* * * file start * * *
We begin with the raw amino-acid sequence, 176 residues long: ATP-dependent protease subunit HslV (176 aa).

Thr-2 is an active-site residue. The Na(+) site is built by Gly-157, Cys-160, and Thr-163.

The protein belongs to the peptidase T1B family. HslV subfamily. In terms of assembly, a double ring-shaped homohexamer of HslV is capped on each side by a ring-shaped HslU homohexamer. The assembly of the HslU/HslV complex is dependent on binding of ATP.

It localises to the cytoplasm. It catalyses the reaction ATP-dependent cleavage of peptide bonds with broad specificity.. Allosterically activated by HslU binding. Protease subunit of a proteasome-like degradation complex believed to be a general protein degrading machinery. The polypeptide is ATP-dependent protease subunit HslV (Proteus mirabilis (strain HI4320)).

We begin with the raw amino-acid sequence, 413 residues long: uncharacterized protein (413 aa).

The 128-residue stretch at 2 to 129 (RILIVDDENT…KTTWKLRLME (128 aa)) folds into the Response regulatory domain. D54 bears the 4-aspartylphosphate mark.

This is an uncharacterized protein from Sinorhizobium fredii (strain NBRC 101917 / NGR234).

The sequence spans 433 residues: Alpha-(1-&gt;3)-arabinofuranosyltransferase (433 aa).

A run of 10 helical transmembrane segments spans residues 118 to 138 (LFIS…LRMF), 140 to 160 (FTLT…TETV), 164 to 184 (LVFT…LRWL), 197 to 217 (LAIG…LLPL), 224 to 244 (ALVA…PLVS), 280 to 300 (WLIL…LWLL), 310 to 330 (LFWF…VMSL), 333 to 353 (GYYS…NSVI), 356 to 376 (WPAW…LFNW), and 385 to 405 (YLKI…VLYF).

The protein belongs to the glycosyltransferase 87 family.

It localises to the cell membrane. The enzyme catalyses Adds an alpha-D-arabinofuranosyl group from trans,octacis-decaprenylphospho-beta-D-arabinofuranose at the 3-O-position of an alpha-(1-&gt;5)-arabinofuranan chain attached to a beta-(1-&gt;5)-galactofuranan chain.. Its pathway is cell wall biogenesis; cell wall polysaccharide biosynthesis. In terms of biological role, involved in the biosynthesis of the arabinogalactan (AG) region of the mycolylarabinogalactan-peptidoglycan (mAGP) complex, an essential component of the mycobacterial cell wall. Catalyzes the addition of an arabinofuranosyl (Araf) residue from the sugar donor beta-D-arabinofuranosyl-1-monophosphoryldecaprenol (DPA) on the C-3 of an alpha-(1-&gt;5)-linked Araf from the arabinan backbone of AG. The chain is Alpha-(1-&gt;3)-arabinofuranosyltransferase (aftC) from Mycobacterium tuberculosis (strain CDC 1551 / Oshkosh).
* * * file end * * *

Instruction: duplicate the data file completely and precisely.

We begin with the raw amino-acid sequence, 176 residues long: ATP-dependent protease subunit HslV (176 aa).

Thr-2 is an active-site residue. The Na(+) site is built by Gly-157, Cys-160, and Thr-163.

The protein belongs to the peptidase T1B family. HslV subfamily. In terms of assembly, a double ring-shaped homohexamer of HslV is capped on each side by a ring-shaped HslU homohexamer. The assembly of the HslU/HslV complex is dependent on binding of ATP.

It localises to the cytoplasm. It catalyses the reaction ATP-dependent cleavage of peptide bonds with broad specificity.. Allosterically activated by HslU binding. Protease subunit of a proteasome-like degradation complex believed to be a general protein degrading machinery. The polypeptide is ATP-dependent protease subunit HslV (Proteus mirabilis (strain HI4320)).

We begin with the raw amino-acid sequence, 413 residues long: uncharacterized protein (413 aa).

The 128-residue stretch at 2 to 129 (RILIVDDENT…KTTWKLRLME (128 aa)) folds into the Response regulatory domain. D54 bears the 4-aspartylphosphate mark.

This is an uncharacterized protein from Sinorhizobium fredii (strain NBRC 101917 / NGR234).

The sequence spans 433 residues: Alpha-(1-&gt;3)-arabinofuranosyltransferase (433 aa).

A run of 10 helical transmembrane segments spans residues 118 to 138 (LFIS…LRMF), 140 to 160 (FTLT…TETV), 164 to 184 (LVFT…LRWL), 197 to 217 (LAIG…LLPL), 224 to 244 (ALVA…PLVS), 280 to 300 (WLIL…LWLL), 310 to 330 (LFWF…VMSL), 333 to 353 (GYYS…NSVI), 356 to 376 (WPAW…LFNW), and 385 to 405 (YLKI…VLYF).

The protein belongs to the glycosyltransferase 87 family.

It localises to the cell membrane. The enzyme catalyses Adds an alpha-D-arabinofuranosyl group from trans,octacis-decaprenylphospho-beta-D-arabinofuranose at the 3-O-position of an alpha-(1-&gt;5)-arabinofuranan chain attached to a beta-(1-&gt;5)-galactofuranan chain.. Its pathway is cell wall biogenesis; cell wall polysaccharide biosynthesis. In terms of biological role, involved in the biosynthesis of the arabinogalactan (AG) region of the mycolylarabinogalactan-peptidoglycan (mAGP) complex, an essential component of the mycobacterial cell wall. Catalyzes the addition of an arabinofuranosyl (Araf) residue from the sugar donor beta-D-arabinofuranosyl-1-monophosphoryldecaprenol (DPA) on the C-3 of an alpha-(1-&gt;5)-linked Araf from the arabinan backbone of AG. The chain is Alpha-(1-&gt;3)-arabinofuranosyltransferase (aftC) from Mycobacterium tuberculosis (strain CDC 1551 / Oshkosh).